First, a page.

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I would like to know, why $ \mathfrak{p} A_{\mathfrak{p}} $ is the maximal ideal of the local ring $ A_{\mathfrak{p}} $, where $ \mathfrak{p} $ is a prime ideal of $ A $ and $ A_{\mathfrak{p}} $ is the localization of the ring $ A $ with respect to the multiplicative set $ S = A -\mathfrak{p} $ ? Thanks a lot.

N.B. : I have to tell you that I'm not very good at Algebra, so please, be more kind and generous in your explanation, and give me a lot of details about this subject please. Thank you.

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3 Answers 3

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The localization $A_\mathfrak{p}$ is given by all fractions $\frac{a}{b}$ with $a\in A$ and $b\in A\setminus\mathfrak{p}$. So $\mathfrak{p}A_\mathfrak{p}$ consists of all fractions $\frac{a}{b}$ with $a\in\mathfrak{p}$ and $b\in A\setminus\mathfrak{p}$.

To show that $\mathfrak{p}A_\mathfrak{p}$ is the unique maximal ideal in $A_\mathfrak{p}$, let $I$ be an ideal in $A_\mathfrak{p}$ with $I\not\subseteq\mathfrak{p}A_\mathfrak{p}$. Then there is an element $\frac{a}{b}\in I$ with $a,b\in A\setminus\mathfrak{p}$. So $\frac{b}{a}$ is an element of $A_\mathfrak{p}$, and from $\frac{a}{b}\cdot\frac{b}{a} = 1$ we get that $I$ contains the invertible element $\frac{a}{b}$. Therefore, $I = A_\mathfrak{p}$.

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    $\begingroup$ An ideal $I$ of $A_\mathfrak{p}$ is a subset of $A_\mathfrak{p}$. So the elements of $I$ consist of a selection of elements of $A_\mathfrak{p}$, which have the form $\frac{a}{b}$ with $a\in R$ and $b\in R\setminus\mathfrak{p}$. BTW, if my above answer was helpful, feel free to upvote! $\endgroup$
    – azimut
    Commented Feb 11, 2013 at 19:45
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    $\begingroup$ @PrinceM: As usual, $R$ is seen as a subset of $A_{\mathfrak{p}}$ by identifying an element $a\in R$ with the fraction $\frac{a}{1}$ (which is $(a,1)$ in the pair notation). Thus the ideal $\mathfrak{p}$ is identified with the set $\frac{p}{1}$ with $p\in\mathfrak{p}$. Therefore, indeed $\mathfrak{p}A_{\mathfrak{p}} = \{\frac{p}{1} \cdot \frac{a}{b} \mid p\in\mathfrak{p}, a\in R, b\in A\setminus\mathfrak{p}\} = \{\frac{pa}{b} \mid p\in\mathfrak{p}, a\in R, b\in A\setminus\mathfrak{p}\}= \{\frac{p}{b} \mid p\in\mathfrak{p}, b\in A\setminus\mathfrak{p}\}$. $\endgroup$
    – azimut
    Commented Apr 21, 2017 at 20:02
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    $\begingroup$ @azimut What's $R$? Is it the ring we are working with and $A$ is a subring of $R$? $\endgroup$
    – kubo
    Commented May 22, 2022 at 21:16
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    $\begingroup$ @kubo Wow. 9 years and 75 upvotes later you are the first one spotting (or at least reporting) that I'm using a symbol $R$ without definition. It should be $R = A$ of course. I will correct my answer accordingly. $\endgroup$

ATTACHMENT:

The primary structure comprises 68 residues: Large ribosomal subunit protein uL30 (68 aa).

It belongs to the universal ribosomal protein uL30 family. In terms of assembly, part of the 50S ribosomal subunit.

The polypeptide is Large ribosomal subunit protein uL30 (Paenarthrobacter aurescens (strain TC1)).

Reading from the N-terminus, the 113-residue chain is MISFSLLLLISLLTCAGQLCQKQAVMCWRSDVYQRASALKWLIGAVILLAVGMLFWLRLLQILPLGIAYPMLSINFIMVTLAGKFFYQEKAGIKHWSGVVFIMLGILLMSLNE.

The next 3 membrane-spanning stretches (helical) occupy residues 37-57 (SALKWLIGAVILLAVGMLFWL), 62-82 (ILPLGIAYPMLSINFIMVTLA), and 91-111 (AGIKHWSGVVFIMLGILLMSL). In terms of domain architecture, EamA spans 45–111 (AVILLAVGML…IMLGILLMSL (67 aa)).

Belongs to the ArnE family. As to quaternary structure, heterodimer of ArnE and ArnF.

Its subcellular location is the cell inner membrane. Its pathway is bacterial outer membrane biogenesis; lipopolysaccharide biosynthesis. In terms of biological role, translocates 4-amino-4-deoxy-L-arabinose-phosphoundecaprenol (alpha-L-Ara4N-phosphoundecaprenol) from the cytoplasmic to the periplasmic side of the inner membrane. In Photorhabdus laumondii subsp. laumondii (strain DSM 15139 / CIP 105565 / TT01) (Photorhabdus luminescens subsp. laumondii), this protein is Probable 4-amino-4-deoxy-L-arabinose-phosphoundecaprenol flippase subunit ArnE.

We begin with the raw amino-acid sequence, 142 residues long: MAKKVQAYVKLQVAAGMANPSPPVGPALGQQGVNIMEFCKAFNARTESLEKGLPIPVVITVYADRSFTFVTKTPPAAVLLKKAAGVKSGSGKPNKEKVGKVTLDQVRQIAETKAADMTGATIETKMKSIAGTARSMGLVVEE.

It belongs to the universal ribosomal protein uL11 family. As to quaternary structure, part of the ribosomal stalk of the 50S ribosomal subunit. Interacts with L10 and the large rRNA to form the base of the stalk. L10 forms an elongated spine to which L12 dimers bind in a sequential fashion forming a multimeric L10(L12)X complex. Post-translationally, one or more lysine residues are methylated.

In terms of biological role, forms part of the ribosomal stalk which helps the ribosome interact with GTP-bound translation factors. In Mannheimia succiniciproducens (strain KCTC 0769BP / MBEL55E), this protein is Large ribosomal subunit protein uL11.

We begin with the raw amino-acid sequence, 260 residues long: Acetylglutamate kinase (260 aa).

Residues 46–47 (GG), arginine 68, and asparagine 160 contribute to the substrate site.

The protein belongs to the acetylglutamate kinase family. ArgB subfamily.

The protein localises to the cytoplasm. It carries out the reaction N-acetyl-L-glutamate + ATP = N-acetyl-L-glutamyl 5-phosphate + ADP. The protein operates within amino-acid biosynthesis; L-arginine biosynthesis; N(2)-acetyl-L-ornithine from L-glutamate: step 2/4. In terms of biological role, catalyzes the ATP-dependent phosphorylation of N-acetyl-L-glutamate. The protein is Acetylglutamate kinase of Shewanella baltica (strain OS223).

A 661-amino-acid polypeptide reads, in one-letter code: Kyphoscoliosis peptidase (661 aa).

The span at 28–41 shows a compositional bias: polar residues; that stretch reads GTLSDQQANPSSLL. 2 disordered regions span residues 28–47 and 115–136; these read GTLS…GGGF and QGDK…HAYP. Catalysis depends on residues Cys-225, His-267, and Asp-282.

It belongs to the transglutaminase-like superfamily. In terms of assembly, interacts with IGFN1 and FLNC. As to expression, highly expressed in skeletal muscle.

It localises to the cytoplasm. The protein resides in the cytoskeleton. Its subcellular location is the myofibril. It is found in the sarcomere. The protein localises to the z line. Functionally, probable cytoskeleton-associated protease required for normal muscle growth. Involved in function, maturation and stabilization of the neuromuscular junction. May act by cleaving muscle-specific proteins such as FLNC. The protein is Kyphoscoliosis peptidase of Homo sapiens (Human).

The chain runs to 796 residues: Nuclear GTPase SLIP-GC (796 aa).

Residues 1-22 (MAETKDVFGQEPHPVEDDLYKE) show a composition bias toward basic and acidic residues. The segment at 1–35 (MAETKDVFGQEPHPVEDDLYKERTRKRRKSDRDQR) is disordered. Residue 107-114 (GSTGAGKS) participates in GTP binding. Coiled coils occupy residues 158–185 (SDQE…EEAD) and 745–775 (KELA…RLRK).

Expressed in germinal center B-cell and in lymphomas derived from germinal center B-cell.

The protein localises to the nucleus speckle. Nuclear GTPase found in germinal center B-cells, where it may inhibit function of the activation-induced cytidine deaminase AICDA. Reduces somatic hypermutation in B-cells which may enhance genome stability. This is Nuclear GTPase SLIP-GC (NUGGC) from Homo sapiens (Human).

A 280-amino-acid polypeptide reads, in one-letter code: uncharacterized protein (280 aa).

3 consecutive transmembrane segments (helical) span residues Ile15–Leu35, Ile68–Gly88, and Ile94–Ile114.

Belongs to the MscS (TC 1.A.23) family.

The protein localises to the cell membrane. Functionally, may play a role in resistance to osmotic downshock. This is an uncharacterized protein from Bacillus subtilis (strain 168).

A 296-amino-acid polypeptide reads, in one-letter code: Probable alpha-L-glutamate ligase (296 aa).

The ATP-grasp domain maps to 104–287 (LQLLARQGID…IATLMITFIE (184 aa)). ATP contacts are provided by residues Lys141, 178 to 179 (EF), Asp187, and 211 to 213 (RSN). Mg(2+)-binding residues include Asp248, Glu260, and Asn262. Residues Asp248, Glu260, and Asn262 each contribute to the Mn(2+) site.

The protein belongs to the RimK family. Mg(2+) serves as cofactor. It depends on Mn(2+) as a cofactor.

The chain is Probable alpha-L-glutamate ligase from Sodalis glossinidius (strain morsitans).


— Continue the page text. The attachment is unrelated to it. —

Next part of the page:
– azimut
    Commented May 23, 2022 at 15:49
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    $\begingroup$ @Avenger If $a\in \mathfrak{p}$, then $a/b\in \mathfrak{p}A_{\mathfrak{p}}$. So by the assumption $I\not\subseteq\mathfrak{p}A_\mathfrak{p}$, we must have an $a/b\in I$ such that $a\notin \mathfrak{p}$. $\endgroup$
    – azimut
    Commented Jun 5, 2022 at 7:44
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Basically what you need to know is how the units in $A_\mathfrak{p}$ look like. More precisely, an element in the localization, say $\dfrac{a}{b} \in A_\mathfrak{p}$ is a unit if and only if $a \in A \setminus \mathfrak{p}$. Then what this tells you is that the set of non-units of $A_\mathfrak{p}$ is $\mathfrak{p}A_\mathfrak{p}$.

Therefore now if you want to see why this shows that $\mathfrak{p}A_\mathfrak{p}$ is a maximal ideal, suppose that $I$ is an ideal in $A_\mathfrak{p}$ with $\mathfrak{p}A_\mathfrak{p} \subsetneq I$. Then $I$ must contain a unit, and therefore $I = A_\mathfrak{p}$, so $\mathfrak{p}A_\mathfrak{p}$ is indeed a maximal ideal.

Finally, you need to make sure that you understand why the characterization of $\mathfrak{p}A_\mathfrak{p}$ as the set of non-units in $A_\mathfrak{p}$ implies that it is the unique maximal ideal in $A_\mathfrak{p}$. Well, any proper ideal $\mathfrak{m} \subsetneq A_\mathfrak{p}$ would have to be contained in the set of non-units (since otherwise it would contain a unit and that would imply that the ideal is the whole ring), i.e. $\mathfrak{m} \subseteq \mathfrak{p}A_\mathfrak{p}$, so if $\mathfrak{m}$ is maximal, this implies that $\mathfrak{m} = \mathfrak{p}A_\mathfrak{p}$.

Thus $\mathfrak{p}A_\mathfrak{p}$ is the unique maximal ideal, and hence $A_\mathfrak{p}$ is a local ring.

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  • $\begingroup$ How can we prove your claim in the beginning? Thanks. $\endgroup$
    – Ninja
    Commented Dec 11, 2017 at 11:47
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It is perhaps worthwhile to characterize when a localization at an arbitrary submonoid $S\subset A$ is a local ring. To this end recall a ring $R$ is local iff $$a+b\in R^\times\implies a\in R^\times \text{ or }b\in R^\times.$$

Write $S_\mathrm{sat}\subset A$ for the saturation of $S\subset A$, i.e for the set of its divisors. It is a theorem that $A[S^{-1}]^\times=\lbrace\tfrac as :a\in S_\mathrm{sat},s\in S\rbrace$.

Exercise. Fix a submonoid submonoid $S\subset A$. Prove $A[S^{-1}]$ is local iff $$a+b\in S_\mathrm{sat}\implies a\in S_\mathrm{sat}\text{ or }b\in S_\mathrm{sat}.$$

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